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Published in Print: March 20, 1991, as Texas Project Spurs Poor Hispanic Youths To Gear for College

Texas Project Spurs Poor Hispanic Youths To Gear for College

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San Antonio--When Joanne Guajardo was just months away from completing high school, in early 1989, her father thought the only way she could find the money for college was to join the military.

"It was the only commercial that you would see on the TV," Miguel Guajardo recalled recently. "All the time. Constantly. 'You can get money for college if you join the armed forces."'

Then Mr. Guajardo learned about a workshop on student financial aid, designed especially for Hispanic parents. Held at a church here and conducted by other Hispanic parents and Hispanic educators, the workshop unraveled the intricacies of the federal-aid system.

"You're very intimidated when you're looking for federal financial aid and you don't know the process," Mr. Guajardo said. "Now that we know about this paperwork, it's a lot easier every year."

"Let's face it," added Mr. Guajardo, who now leads such workshops himself. "Otherwise, Joanne wouldn't be attending college right now."

The financial-aid workshops are just one component of an initiative called the Hispanic Student Success Program. Beginning its second three-year phase this year, the project here is described as the country's most comprehensive education-assistance program tailored specifically to elementary and secondary Hispanic students.

Sponsored by the Hispanic Association of Colleges and Universities, the program annually involves more than 20,000 students, parents, volunteers, and teachers in this historic Texas city, its organizers say. The vast majority of the students come from low-income backgrounds and have parents who did not reach the 6th grade.

The program, according to students, parents, and educators, has lifted the self-esteem of Hispanic parents and students alike, brought some of the city's most at-risk students back into the educational fold, and encouraged both high- and low-achieving students to set their sights on college.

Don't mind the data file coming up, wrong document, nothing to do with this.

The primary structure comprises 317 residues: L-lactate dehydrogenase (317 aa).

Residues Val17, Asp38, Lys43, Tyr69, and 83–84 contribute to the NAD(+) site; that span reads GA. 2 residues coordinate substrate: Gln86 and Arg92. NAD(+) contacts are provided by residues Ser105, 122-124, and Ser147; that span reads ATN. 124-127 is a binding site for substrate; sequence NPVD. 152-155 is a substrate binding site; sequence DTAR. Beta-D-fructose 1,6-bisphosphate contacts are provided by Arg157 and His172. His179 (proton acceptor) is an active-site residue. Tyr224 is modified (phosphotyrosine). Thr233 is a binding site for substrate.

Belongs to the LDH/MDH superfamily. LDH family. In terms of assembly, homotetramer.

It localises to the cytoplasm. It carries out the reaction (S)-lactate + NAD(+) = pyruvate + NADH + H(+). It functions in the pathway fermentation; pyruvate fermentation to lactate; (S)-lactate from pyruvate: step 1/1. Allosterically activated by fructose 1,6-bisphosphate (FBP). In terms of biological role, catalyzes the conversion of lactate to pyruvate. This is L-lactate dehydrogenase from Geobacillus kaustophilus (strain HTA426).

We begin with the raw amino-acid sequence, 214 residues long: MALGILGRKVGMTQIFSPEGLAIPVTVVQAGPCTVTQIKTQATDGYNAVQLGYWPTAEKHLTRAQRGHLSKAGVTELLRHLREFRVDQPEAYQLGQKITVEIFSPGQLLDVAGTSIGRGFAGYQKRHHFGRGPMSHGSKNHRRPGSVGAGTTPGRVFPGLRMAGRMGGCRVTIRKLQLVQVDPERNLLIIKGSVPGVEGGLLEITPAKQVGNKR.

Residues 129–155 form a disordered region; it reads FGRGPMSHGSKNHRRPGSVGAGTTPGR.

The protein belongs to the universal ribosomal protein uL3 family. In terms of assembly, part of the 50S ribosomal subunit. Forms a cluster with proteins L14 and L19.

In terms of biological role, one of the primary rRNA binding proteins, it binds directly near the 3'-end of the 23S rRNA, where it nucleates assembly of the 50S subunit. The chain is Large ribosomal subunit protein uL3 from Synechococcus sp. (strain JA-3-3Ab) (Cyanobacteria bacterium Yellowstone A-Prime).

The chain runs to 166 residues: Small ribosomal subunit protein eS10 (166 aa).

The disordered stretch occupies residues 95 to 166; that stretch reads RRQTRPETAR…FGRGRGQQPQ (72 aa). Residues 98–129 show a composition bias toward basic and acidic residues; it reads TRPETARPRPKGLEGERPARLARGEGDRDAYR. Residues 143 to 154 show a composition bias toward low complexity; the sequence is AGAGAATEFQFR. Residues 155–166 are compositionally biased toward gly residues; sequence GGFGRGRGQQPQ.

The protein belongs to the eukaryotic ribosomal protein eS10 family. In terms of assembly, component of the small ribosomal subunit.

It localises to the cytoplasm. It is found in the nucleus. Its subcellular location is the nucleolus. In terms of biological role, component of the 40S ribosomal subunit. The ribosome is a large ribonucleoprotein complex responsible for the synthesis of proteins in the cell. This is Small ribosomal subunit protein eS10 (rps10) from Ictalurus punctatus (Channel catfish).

It has served as the model for similar college-access programs around the country, and has spawned the National Hispanic Student Success Program, a network of precollegiate-assistance projects that by the end of 1992 are expected to be operating in Los Angeles, Miami, northern New Mexico, and New York City.

Antonio Rigual, president of the four-year-old HACU, which is based here and works on behalf of U.S. colleges with large Hispanic enrollments, said he hopes the project will improve the college-going chances of low-income Hispanic students.

"You can't look at [improving access to college] the day the students walk up to your doorstep, because, if you do that, you lose 50 percent of your students," Mr. Rigual said.

"In many ways," he added, "our institutions were not the aloof kind of institutions that say, 'That's their problem.' It was almost as if our mission was an outgrowth of the member institutions."

As HACU was taking shape in 1986, officials with the Philadelphia-based Pew Charitable Trusts, which traditionally had funded brick-and-mortar projects in higher education, were looking to provide money to increase college-going opportunities for minorities.

The Hispanic Student Success Program seemed the perfect vehicle.

Pew's $2.1-million grant for the program's first three years was "one of the largest and most impressive" of the charity's grants for elementary and secondary education, according to Helen Cunningham, who served as the first program officer for the grant. It was the first time Pew targeted Hispanics in education, she added.

Although the evidence so far is anecdotal--a thorough research effort on the program will begin later this year--HACU leaders maintain the program is working. Officials at Pew agree, having just renewed the grant for another three years.

Among the encouraging signs noted by project officials:

High-school and junior-high students and their parents have made higher education a goal after learning how to navigate the federal-aid and college-admissions processes, and after visiting area colleges--for many students, their first visit to a college campus.

Hundreds of at-risk students who nevertheless exhibit superior leadership skills have learned to channel their energies toward school- and community-related activities, while straight-A students who lack leadership skills have become more outspoken.

The marks of students in grades 2 through 5 have risen after the pupils' attendance at tutoring sessions in reading, writing, and mathematics.

Parents whose low educational attainment otherwise made them feel intimidated by schools and school administrators have begun taking a stronger interest in their children's education and have learned to bring their concerns to the attention of school officials.

And, perhaps most important, teachers and administrators, as well as parents and students themselves, have begun to consider more Hispanic students as "college material."

"The greatest challenge [in setting up the project]," Mr. Rigual said, "was not in the merits of the program as perceived by the superintendents, but with the middle-level managers in school districts that can either facilitate or block" its operations.

"A lot of our early time and energy was spent trying to overcome those blocks," the HACU president said.